Sunday, November 15, 2015

How does the Tooba's keyboard work?

The question I was most frequently asked when exhibiting the Tooba was about how the keyboard works. I was asked this by people who were obviously intelligent, and I have a deep understanding of it myself, so you would think there would be no problem in communicating it.

The short answer is, when you touch the copper contact, its effective capacitance increases, causing a change in an RC time constant which can be quickly measured with very simple electronics. The problem is that nearly zero otherwise intelligent people in our society understand capacitance.

I tried several different ways to explain this to people. Usually I said, "it works the same way as the touch screen on your phone", and that's true but it doesn't explain anything. It only gives people a known reference point to indicate that it's not physically impossible.

Capacitance is actually a pretty straightforward idea. You have two parallel metal plates. A battery or some other force pulls electrons out of one plate and pushes them into the other, so the first plate becomes positively charged and the second plate becomes negatively charged.

Opposite charges attract, so there is a force pulling the plates together, but they are mechanically held apart, usually by a layer of insulating material. The attractive force therefore acts upon the charges themselves, the excess electrons in the negative plate and the "holes" where electrons are missing in the positive plate. The negative and positive charges want to stay where they are, a bit like inertia, and this manifests as a measurable voltage difference between the plates. The only way to change that inertia is a current, a flow of electrons, into one plate and out of the other. A flow of 6.24x1018 electrons per second (or one coulomb per second) is one ampere.

Capacitors can be big or small. Capacitance is the size C measured in farads. Great, what the hell does that mean? Remember that the inertia of charge is measurable as a voltage V. The amount of charge is Q, the number of coulombs originally pumped into the plates by the battery. Then the magic formula is Q = C x V, or V = Q / C. How this pertains to the Tooba is that if Q is the same and C gets bigger, then V gets smaller.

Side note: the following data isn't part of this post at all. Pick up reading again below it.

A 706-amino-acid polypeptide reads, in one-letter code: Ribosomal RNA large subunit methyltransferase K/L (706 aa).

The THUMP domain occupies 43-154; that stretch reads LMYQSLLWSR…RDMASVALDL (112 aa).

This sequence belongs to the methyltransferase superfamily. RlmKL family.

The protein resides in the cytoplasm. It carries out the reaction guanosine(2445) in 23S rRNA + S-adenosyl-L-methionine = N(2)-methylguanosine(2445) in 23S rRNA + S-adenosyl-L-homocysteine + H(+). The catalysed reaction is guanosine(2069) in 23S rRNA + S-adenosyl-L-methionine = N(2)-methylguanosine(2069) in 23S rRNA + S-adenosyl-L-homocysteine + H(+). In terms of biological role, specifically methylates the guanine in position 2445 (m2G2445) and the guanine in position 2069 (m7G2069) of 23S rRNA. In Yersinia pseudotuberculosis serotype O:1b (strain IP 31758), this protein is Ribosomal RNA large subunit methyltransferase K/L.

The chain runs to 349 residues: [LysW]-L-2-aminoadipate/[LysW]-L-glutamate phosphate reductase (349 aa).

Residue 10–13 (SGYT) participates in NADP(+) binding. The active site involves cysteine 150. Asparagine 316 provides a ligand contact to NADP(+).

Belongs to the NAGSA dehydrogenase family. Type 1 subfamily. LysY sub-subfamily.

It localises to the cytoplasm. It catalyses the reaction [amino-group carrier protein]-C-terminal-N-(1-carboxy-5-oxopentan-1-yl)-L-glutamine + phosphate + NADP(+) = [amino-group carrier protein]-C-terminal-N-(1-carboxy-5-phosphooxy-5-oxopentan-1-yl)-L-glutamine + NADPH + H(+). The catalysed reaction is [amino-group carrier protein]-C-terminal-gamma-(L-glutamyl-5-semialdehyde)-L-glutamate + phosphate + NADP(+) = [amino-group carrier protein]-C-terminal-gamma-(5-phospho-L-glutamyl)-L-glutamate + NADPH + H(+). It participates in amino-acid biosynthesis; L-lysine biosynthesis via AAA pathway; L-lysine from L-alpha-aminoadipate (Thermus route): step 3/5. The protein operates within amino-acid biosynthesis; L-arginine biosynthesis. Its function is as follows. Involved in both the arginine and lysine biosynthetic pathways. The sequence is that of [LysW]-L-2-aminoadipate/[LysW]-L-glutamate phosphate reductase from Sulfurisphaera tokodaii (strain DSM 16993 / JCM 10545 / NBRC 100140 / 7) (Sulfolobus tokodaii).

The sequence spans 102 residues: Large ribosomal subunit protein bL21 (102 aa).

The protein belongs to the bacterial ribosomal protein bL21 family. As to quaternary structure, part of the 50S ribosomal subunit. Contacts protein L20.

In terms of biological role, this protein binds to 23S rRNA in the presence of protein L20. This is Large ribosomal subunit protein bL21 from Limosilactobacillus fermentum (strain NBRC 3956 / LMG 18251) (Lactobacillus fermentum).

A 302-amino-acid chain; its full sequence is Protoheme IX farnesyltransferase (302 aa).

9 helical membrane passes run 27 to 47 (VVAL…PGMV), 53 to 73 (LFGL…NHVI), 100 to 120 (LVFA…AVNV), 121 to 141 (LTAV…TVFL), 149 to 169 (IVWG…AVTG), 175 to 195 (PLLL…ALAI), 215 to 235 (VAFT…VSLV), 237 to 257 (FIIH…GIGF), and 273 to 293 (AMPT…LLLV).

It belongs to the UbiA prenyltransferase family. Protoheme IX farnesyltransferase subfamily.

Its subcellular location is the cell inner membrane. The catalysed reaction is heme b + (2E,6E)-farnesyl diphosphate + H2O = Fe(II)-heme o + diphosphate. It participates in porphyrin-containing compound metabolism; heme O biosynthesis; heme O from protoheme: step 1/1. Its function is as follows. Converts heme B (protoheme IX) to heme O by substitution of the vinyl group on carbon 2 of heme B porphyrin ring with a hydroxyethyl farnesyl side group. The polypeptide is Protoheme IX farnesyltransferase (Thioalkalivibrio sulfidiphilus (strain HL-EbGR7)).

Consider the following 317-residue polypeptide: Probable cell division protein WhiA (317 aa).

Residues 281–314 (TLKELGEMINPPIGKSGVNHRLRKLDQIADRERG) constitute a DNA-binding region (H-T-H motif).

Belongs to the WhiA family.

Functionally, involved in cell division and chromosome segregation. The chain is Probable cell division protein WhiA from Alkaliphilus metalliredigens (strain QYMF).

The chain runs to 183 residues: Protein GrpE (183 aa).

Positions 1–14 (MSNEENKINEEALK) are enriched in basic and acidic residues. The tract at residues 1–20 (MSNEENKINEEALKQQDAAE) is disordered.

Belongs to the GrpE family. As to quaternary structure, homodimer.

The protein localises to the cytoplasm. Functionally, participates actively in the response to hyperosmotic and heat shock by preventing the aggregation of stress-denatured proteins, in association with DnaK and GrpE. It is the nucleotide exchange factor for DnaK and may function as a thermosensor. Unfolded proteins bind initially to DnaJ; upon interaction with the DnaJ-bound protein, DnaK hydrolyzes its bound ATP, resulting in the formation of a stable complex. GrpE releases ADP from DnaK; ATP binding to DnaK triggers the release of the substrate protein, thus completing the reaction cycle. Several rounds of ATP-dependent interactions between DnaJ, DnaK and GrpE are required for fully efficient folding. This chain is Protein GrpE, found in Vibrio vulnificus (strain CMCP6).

Here is the touch-sensor circuit in the Tooba. The input on the left and the output on the right are I/O pins of the microcontroller. The left one is an output that drives electrons into and out of the capacitor, and the right one is an input to measure the voltage on the capacitor. It's a crude measurement, just a comparison to a threshold voltage that gives a zero or one.

BRIEF DIVERSION: In electronics, current is actually the direction opposite to how electrons are moving. This backwards convention is (no kidding) because Benjamin Franklin didn't have know whether the carriers of charge were positive or negative; the observable behavior was the same to him. He guessed, with a fifty-fifty chance of getting it right, and got it wrong. His mistake got codified into all of electronics, forever and ever, amen.

The output on the left is set to logical zero for a little while. The diode quickly discharges the capacitor to the same low output voltage representing a logical zero. Then the output is set to logical one, a higher voltage. The current flows to the right, against the direction of the one-way diode, so all the current flows through the resistor which slows down the movement of electrons. Here's the tricky part: if the capacitor is small, the voltage rises quickly, and if the capacitor is large, the voltage rises slowly. After a certain fixed amount of time, the voltage will just cross the zero-one threshold if your finger was not touching the copper, and the input will read a one. But if you touched the copper, the voltage will rise too slowly and the input will read a zero.

There is one more tricky bit to this. You may have been told in school that you always need to complete a circuit. Pushing current into the top of the capacitor would require that the bottom of the capacitor is connected to the ground in the Tooba. It turns out that capacitors are the one exception to this "complete the circuit" rule. You can (briefly) push current into a single plate and it will behave like a capacitor even without a second plate. That's why you can play the Tooba (or use the touch screen of your phone) without having a wire attached to you to complete the circuit.

Addendum - a friend read this post and wrote:
There's a missing piece in your explanation of capacitance: yes, the negative and positive charges do attract one another, but the charges in each plate also more strongly repel the same-sign charges in that same plate. That creates a restoring force that tries to push current back through the circuit to discharge the capacitor. 
The greater the capacitance, the smaller this net restoring force is. (You can think of a capacitor of higher capacitance as giving more room for the charges to spread out so they're not so crowded, or putting the plates closer together so that the "inertial" attraction across the gap is greater, or both.) 
If you touch one plate, a teeny bit of the charge can flow into your finger, or charges can become polarized in your finger so that some of the electric restoring force is cancelled out. Either way, it increases the capacitance by relieving some of the electric back-pressure through the circuit. And that's why you don't have to complete a circuit yourself.